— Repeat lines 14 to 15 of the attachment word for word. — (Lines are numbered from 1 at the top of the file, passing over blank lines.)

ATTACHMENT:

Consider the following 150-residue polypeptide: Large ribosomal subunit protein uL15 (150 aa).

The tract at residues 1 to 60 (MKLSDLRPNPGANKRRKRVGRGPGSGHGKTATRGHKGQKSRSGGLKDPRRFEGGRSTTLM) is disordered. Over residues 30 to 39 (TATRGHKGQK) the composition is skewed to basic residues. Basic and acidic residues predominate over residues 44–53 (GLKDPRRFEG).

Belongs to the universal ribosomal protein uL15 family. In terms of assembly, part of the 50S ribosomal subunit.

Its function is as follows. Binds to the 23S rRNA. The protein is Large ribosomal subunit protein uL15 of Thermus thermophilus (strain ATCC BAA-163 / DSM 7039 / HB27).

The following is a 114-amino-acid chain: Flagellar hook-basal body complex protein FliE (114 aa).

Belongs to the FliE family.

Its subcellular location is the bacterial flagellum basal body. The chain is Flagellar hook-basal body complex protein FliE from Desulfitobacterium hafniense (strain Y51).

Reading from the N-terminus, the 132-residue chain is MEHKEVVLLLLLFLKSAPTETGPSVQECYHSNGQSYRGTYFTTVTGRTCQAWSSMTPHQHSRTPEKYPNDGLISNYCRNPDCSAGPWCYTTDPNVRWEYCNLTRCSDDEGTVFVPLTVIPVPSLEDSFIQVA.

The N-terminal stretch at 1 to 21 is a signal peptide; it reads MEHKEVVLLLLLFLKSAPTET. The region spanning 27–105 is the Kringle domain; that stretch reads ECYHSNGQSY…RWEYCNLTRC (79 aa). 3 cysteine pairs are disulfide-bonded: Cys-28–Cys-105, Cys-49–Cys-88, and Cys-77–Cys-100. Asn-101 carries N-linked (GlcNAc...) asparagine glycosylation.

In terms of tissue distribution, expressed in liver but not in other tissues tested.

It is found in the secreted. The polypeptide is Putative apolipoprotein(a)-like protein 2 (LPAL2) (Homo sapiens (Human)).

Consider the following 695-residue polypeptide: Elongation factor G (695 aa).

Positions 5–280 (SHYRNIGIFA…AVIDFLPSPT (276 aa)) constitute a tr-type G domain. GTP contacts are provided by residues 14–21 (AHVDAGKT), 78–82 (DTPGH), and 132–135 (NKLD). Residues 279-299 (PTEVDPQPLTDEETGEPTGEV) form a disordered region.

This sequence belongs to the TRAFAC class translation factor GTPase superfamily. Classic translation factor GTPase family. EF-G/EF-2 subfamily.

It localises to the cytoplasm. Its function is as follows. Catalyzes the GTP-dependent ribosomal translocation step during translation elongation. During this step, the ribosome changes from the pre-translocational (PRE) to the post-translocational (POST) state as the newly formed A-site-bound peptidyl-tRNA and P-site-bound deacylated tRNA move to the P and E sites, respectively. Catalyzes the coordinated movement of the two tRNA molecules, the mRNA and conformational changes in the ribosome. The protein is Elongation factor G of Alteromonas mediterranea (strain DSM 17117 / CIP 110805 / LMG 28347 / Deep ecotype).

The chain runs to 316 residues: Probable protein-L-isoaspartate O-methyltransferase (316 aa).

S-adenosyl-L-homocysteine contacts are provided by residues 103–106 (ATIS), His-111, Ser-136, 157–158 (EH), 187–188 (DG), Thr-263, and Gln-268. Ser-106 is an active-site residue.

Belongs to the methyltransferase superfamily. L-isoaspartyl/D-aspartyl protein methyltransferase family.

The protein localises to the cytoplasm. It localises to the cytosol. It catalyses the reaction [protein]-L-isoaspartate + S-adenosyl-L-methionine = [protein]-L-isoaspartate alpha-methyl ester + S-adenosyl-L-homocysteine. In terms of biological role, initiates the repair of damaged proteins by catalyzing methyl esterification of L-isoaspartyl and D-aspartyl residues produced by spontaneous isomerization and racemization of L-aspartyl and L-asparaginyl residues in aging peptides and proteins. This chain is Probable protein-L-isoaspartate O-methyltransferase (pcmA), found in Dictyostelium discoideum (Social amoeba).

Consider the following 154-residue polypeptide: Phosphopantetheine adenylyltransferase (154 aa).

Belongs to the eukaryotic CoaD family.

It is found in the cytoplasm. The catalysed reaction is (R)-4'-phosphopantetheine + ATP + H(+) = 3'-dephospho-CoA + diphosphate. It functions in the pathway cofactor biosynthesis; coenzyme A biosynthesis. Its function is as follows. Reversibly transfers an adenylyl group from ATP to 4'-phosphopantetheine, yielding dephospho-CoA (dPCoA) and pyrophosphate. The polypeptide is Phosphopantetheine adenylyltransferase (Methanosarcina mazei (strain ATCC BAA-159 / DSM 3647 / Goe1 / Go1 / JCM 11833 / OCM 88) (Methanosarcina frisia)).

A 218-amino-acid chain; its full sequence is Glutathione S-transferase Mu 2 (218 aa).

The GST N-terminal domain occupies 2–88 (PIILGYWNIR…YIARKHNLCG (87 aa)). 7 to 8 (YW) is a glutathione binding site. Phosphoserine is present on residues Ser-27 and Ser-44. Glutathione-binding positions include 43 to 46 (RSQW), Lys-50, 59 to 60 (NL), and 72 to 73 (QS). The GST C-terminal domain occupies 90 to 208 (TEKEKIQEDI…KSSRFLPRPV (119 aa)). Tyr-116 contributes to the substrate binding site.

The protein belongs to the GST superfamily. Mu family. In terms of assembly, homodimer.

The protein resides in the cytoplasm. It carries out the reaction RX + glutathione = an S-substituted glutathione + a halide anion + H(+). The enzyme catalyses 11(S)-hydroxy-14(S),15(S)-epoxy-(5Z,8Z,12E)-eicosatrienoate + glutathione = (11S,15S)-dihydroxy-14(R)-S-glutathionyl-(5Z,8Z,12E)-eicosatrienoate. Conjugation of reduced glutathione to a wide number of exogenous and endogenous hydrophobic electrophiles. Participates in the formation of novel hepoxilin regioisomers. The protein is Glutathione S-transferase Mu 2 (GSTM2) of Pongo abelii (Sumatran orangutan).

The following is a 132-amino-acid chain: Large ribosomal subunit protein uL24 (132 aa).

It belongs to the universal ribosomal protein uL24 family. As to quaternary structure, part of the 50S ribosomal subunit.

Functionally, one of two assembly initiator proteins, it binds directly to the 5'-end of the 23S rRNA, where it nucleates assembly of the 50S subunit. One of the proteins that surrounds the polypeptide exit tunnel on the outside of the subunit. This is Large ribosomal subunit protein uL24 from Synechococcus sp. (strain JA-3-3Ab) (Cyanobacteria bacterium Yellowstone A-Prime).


This sequence belongs to the TRAFAC class translation factor GTPase superfamily. Classic translation factor GTPase family. EF-G/EF-2 subfamily.

It localises to the cytoplasm. Its function is as follows. Catalyzes the GTP-dependent ribosomal translocation step during translation elongation. During this step, the ribosome changes from the pre-translocational (PRE) to the post-translocational (POST) state as the newly formed A-site-bound peptidyl-tRNA and P-site-bound deacylated tRNA move to the P and E sites, respectively. Catalyzes the coordinated movement of the two tRNA molecules, the mRNA and conformational changes in the ribosome. The protein is Elongation factor G of Alteromonas mediterranea (strain DSM 17117 / CIP 110805 / LMG 28347 / Deep ecotype).